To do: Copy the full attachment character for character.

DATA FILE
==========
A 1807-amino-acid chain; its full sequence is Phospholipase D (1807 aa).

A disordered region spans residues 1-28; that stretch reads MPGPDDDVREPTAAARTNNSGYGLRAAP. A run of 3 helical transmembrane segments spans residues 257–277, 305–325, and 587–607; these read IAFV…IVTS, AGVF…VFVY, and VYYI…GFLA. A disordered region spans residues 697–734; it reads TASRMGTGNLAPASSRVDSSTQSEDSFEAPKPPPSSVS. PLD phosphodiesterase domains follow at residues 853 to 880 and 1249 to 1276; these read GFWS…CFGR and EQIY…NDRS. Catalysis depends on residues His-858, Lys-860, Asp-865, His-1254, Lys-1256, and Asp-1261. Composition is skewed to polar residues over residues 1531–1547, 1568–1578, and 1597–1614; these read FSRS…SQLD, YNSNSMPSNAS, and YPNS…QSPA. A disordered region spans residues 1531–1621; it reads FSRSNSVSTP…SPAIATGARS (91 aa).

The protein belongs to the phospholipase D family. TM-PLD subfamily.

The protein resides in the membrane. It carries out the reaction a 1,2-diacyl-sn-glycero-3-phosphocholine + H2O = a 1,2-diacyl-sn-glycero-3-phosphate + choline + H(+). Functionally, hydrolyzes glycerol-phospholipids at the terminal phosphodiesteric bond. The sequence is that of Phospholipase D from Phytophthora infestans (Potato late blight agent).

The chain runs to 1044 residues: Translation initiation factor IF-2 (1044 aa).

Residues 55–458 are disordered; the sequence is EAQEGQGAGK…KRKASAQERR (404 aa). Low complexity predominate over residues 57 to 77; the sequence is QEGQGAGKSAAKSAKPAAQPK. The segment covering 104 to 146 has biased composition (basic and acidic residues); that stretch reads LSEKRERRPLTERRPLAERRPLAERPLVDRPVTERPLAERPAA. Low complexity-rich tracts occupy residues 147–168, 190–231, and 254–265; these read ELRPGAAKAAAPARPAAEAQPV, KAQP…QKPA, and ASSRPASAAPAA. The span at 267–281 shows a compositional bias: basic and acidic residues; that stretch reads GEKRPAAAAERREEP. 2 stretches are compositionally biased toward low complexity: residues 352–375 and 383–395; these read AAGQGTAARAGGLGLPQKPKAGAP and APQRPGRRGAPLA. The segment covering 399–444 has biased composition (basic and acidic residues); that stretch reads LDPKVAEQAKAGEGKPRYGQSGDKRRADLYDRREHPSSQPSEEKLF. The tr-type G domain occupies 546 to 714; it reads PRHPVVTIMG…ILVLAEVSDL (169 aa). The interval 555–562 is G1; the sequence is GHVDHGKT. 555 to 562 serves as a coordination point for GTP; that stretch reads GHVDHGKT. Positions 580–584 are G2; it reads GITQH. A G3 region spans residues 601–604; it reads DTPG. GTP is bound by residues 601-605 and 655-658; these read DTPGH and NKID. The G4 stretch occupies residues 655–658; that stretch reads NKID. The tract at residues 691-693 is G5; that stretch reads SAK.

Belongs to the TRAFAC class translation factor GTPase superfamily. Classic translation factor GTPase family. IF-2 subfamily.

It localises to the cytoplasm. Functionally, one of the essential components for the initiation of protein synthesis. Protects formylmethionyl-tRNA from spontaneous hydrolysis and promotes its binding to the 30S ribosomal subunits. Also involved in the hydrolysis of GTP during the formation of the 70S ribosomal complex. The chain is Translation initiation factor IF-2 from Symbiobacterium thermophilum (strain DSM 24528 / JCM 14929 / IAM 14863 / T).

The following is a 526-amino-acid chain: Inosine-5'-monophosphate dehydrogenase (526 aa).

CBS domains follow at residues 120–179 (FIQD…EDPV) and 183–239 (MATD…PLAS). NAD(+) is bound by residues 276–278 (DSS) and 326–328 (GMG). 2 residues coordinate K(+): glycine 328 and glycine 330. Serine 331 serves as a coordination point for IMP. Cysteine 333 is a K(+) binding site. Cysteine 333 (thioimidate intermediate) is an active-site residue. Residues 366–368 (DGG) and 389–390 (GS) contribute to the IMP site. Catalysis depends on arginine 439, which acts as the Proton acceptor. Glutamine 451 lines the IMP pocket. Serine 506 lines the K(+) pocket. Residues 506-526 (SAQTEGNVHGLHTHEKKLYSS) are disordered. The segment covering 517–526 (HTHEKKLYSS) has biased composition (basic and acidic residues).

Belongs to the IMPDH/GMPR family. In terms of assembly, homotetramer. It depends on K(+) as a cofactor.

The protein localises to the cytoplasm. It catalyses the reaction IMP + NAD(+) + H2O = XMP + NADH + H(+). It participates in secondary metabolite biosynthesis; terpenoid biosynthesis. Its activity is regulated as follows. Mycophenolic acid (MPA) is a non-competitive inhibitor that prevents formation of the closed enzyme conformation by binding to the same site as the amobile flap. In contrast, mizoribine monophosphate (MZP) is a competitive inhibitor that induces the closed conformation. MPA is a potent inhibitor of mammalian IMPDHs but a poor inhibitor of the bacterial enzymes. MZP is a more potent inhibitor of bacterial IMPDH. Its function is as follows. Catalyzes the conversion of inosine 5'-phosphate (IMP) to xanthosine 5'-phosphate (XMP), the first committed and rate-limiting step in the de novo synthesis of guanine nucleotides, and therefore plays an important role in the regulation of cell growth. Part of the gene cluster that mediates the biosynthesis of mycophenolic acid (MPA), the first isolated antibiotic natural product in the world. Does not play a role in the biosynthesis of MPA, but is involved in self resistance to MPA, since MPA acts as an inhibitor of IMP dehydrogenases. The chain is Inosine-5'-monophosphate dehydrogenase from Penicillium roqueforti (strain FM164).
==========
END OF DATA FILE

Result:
A 1807-amino-acid chain; its full sequence is Phospholipase D (1807 aa).

A disordered region spans residues 1-28; that stretch reads MPGPDDDVREPTAAARTNNSGYGLRAAP. A run of 3 helical transmembrane segments spans residues 257–277, 305–325, and 587–607; these read IAFV…IVTS, AGVF…VFVY, and VYYI…GFLA. A disordered region spans residues 697–734; it reads TASRMGTGNLAPASSRVDSSTQSEDSFEAPKPPPSSVS. PLD phosphodiesterase domains follow at residues 853 to 880 and 1249 to 1276; these read GFWS…CFGR and EQIY…NDRS. Catalysis depends on residues His-858, Lys-860, Asp-865, His-1254, Lys-1256, and Asp-1261. Composition is skewed to polar residues over residues 1531–1547, 1568–1578, and 1597–1614; these read FSRS…SQLD, YNSNSMPSNAS, and YPNS…QSPA. A disordered region spans residues 1531–1621; it reads FSRSNSVSTP…SPAIATGARS (91 aa).

The protein belongs to the phospholipase D family. TM-PLD subfamily.

The protein resides in the membrane. It carries out the reaction a 1,2-diacyl-sn-glycero-3-phosphocholine + H2O = a 1,2-diacyl-sn-glycero-3-phosphate + choline + H(+). Functionally, hydrolyzes glycerol-phospholipids at the terminal phosphodiesteric bond. The sequence is that of Phospholipase D from Phytophthora infestans (Potato late blight agent).

The chain runs to 1044 residues: Translation initiation factor IF-2 (1044 aa).

Residues 55–458 are disordered; the sequence is EAQEGQGAGK…KRKASAQERR (404 aa). Low complexity predominate over residues 57 to 77; the sequence is QEGQGAGKSAAKSAKPAAQPK. The segment covering 104 to 146 has biased composition (basic and acidic residues); that stretch reads LSEKRERRPLTERRPLAERRPLAERPLVDRPVTERPLAERPAA. Low complexity-rich tracts occupy residues 147–168, 190–231, and 254–265; these read ELRPGAAKAAAPARPAAEAQPV, KAQP…QKPA, and ASSRPASAAPAA. The span at 267–281 shows a compositional bias: basic and acidic residues; that stretch reads GEKRPAAAAERREEP. 2 stretches are compositionally biased toward low complexity: residues 352–375 and 383–395; these read AAGQGTAARAGGLGLPQKPKAGAP and APQRPGRRGAPLA. The segment covering 399–444 has biased composition (basic and acidic residues); that stretch reads LDPKVAEQAKAGEGKPRYGQSGDKRRADLYDRREHPSSQPSEEKLF. The tr-type G domain occupies 546 to 714; it reads PRHPVVTIMG…ILVLAEVSDL (169 aa). The interval 555–562 is G1; the sequence is GHVDHGKT. 555 to 562 serves as a coordination point for GTP; that stretch reads GHVDHGKT. Positions 580–584 are G2; it reads GITQH. A G3 region spans residues 601–604; it reads DTPG. GTP is bound by residues 601-605 and 655-658; these read DTPGH and NKID. The G4 stretch occupies residues 655–658; that stretch reads NKID. The tract at residues 691-693 is G5; that stretch reads SAK.

Belongs to the TRAFAC class translation factor GTPase superfamily. Classic translation factor GTPase family. IF-2 subfamily.

It localises to the cytoplasm. Functionally, one of the essential components for the initiation of protein synthesis. Protects formylmethionyl-tRNA from spontaneous hydrolysis and promotes its binding to the 30S ribosomal subunits. Also involved in the hydrolysis of GTP during the formation of the 70S ribosomal complex. The chain is Translation initiation factor IF-2 from Symbiobacterium thermophilum (strain DSM 24528 / JCM 14929 / IAM 14863 / T).

The following is a 526-amino-acid chain: Inosine-5'-monophosphate dehydrogenase (526 aa).

CBS domains follow at residues 120–179 (FIQD…EDPV) and 183–239 (MATD…PLAS). NAD(+) is bound by residues 276–278 (DSS) and 326–328 (GMG). 2 residues coordinate K(+): glycine 328 and glycine 330. Serine 331 serves as a coordination point for IMP. Cysteine 333 is a K(+) binding site. Cysteine 333 (thioimidate intermediate) is an active-site residue. Residues 366–368 (DGG) and 389–390 (GS) contribute to the IMP site. Catalysis depends on arginine 439, which acts as the Proton acceptor. Glutamine 451 lines the IMP pocket. Serine 506 lines the K(+) pocket. Residues 506-526 (SAQTEGNVHGLHTHEKKLYSS) are disordered. The segment covering 517–526 (HTHEKKLYSS) has biased composition (basic and acidic residues).

Belongs to the IMPDH/GMPR family. In terms of assembly, homotetramer. It depends on K(+) as a cofactor.

The protein localises to the cytoplasm. It catalyses the reaction IMP + NAD(+) + H2O = XMP + NADH + H(+). It participates in secondary metabolite biosynthesis; terpenoid biosynthesis. Its activity is regulated as follows. Mycophenolic acid (MPA) is a non-competitive inhibitor that prevents formation of the closed enzyme conformation by binding to the same site as the amobile flap. In contrast, mizoribine monophosphate (MZP) is a competitive inhibitor that induces the closed conformation. MPA is a potent inhibitor of mammalian IMPDHs but a poor inhibitor of the bacterial enzymes. MZP is a more potent inhibitor of bacterial IMPDH. Its function is as follows. Catalyzes the conversion of inosine 5'-phosphate (IMP) to xanthosine 5'-phosphate (XMP), the first committed and rate-limiting step in the de novo synthesis of guanine nucleotides, and therefore plays an important role in the regulation of cell growth. Part of the gene cluster that mediates the biosynthesis of mycophenolic acid (MPA), the first isolated antibiotic natural product in the world. Does not play a role in the biosynthesis of MPA, but is involved in self resistance to MPA, since MPA acts as an inhibitor of IMP dehydrogenases. The chain is Inosine-5'-monophosphate dehydrogenase from Penicillium roqueforti (strain FM164).